During the first half-year I lived here, the acquaintances I made were overwhelmingly male. My roommates are male, most of the National newspaper reporters with whom I socialize on a semi-regular basis are male, and my boyfriend, my companion for most of my leisure-time activities, is--of course--male. Although I had frequent opportunities to observe the female citizens of Abu Dhabi at malls, grocery stores, and through the tinted windows of their Land Rovers, my contact with other human beings who share my anatomy was nearly nil.
At a gender ratio of almost three males for every one female in the 15-64 age group, members of my sex are a distinct minority in this country; on a busy Thursday night in the capital, you would be hard pressed to find a single female amid the crowds of South Asian men talking, eating, and smoking cigarettes in front of the lighted storefronts on Hamdan Street. Women are scarce in the Emirates, and those that do live here are hard to access. Local women shut themselves away in gated villas and only appear in public swaddled in the visually and culturally impenetrable armor of an abaya, while the majority of foreign women are employed in the service sector, so although I exchange words with them every time I eat out or shop in a clothing store, the power differential of our relative positions in society makes it difficult to transcend these determinedly formulaic and impersonal interactions. Both the statistics and the anecodotal evidence were on my side, excusing my lack of female friends.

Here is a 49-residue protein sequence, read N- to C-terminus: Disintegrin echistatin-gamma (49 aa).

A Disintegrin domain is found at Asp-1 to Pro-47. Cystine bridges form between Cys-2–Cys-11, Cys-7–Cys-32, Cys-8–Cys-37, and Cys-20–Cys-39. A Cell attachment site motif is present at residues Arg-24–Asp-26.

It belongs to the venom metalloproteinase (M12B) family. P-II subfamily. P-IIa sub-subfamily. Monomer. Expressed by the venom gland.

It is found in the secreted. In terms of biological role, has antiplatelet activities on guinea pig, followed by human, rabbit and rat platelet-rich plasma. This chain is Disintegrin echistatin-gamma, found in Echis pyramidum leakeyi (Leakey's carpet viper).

But though I could justify the pitiful number of other females in my life, I wasn't happy about it. So two weeks ago, I set out to change that. My first step has been to join a women's a cappella group, which goes by the rather pedestrian name "Voices of Harmony" but which nonetheless maintains a large and surprisingly quirky repetoire of American pop songs that it performs several times a year at concerts around the city. The women in the group are a diverse bunch, hailing from places as far removed as South Africa and Spain as well as Britain and the U.S., and seem to be generally genial people who enjoy getting together for a few hours each week to sing, socialize, and partake of the seemingly requisite tea and cakes that are served halfway through each rehearsal by the group leader's Filipina maid. So perhaps among these harmonious ladies is a friend or two for me.